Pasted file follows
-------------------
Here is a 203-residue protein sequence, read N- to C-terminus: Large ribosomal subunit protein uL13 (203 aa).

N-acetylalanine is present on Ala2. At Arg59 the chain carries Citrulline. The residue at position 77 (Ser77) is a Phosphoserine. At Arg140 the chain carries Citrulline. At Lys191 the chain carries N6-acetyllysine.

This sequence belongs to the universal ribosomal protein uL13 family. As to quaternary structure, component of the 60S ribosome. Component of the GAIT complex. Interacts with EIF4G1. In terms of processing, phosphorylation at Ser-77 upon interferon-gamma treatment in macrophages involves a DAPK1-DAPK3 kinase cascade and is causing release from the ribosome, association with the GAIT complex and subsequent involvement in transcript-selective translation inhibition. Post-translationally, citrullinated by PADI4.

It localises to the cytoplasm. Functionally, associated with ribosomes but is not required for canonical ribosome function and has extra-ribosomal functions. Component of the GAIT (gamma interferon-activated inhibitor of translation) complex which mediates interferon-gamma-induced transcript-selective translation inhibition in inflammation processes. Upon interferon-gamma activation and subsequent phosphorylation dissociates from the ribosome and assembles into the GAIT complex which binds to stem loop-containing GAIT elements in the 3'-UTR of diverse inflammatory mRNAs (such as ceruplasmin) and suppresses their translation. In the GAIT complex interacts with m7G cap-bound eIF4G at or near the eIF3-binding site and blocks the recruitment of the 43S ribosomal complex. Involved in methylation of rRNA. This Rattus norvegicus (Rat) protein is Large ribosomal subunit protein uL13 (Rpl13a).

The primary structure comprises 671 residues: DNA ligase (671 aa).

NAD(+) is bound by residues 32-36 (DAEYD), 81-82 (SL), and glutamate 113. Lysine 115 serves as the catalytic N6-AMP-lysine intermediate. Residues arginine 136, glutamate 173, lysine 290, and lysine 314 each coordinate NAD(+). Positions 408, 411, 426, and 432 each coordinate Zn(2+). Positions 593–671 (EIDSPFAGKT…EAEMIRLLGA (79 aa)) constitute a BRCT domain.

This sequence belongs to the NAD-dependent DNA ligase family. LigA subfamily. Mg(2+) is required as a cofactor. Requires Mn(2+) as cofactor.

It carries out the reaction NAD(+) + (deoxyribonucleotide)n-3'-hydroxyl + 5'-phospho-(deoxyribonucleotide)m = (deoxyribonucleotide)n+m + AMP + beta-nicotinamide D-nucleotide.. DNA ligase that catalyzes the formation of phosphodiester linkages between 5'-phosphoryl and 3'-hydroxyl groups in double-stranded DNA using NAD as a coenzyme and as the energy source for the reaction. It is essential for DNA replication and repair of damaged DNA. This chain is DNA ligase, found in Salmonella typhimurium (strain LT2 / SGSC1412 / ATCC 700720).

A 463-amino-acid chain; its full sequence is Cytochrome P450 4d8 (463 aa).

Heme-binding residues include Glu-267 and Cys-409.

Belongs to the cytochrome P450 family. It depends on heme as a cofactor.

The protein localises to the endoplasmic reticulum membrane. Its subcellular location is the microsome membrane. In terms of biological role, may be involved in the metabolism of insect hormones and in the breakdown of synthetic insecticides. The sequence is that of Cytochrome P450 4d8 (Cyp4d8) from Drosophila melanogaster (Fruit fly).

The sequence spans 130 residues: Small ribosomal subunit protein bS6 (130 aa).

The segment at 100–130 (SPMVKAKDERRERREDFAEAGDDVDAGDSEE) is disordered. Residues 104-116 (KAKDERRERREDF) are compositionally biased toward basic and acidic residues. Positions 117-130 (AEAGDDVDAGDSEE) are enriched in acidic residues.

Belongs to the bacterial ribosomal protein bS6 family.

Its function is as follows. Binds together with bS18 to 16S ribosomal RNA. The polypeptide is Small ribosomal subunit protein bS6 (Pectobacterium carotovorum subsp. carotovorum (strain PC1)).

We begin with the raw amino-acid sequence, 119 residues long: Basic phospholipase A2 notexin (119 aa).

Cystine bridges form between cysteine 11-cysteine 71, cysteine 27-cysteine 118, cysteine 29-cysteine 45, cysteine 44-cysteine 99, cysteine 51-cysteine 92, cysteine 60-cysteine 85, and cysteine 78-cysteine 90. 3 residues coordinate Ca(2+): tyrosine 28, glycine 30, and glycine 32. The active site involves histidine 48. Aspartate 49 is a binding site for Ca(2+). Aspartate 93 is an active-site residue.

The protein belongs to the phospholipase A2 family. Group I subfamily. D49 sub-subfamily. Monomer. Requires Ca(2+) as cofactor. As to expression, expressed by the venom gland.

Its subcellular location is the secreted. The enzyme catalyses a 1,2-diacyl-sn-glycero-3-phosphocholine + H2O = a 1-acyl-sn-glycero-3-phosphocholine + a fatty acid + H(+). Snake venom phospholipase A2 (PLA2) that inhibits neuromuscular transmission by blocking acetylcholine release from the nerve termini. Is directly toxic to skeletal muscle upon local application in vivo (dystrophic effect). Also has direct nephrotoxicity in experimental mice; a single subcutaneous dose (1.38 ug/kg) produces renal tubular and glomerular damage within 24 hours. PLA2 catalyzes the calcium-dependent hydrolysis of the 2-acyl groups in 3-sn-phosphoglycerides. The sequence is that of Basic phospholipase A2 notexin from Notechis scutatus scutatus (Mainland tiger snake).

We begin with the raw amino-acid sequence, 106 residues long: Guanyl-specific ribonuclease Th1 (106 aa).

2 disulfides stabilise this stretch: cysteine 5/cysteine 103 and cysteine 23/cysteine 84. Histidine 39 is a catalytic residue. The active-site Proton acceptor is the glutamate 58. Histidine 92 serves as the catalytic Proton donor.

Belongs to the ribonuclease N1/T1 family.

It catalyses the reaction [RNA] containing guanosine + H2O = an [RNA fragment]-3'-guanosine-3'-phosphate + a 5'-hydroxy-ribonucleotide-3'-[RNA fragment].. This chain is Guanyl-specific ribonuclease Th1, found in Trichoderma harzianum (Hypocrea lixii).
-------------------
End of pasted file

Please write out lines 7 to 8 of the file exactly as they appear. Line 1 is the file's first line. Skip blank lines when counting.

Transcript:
This sequence belongs to the NAD-dependent DNA ligase family. LigA subfamily. Mg(2+) is required as a cofactor. Requires Mn(2+) as cofactor.

It carries out the reaction NAD(+) + (deoxyribonucleotide)n-3'-hydroxyl + 5'-phospho-(deoxyribonucleotide)m = (deoxyribonucleotide)n+m + AMP + beta-nicotinamide D-nucleotide.. DNA ligase that catalyzes the formation of phosphodiester linkages between 5'-phosphoryl and 3'-hydroxyl groups in double-stranded DNA using NAD as a coenzyme and as the energy source for the reaction. It is essential for DNA replication and repair of damaged DNA. This chain is DNA ligase, found in Salmonella typhimurium (strain LT2 / SGSC1412 / ATCC 700720).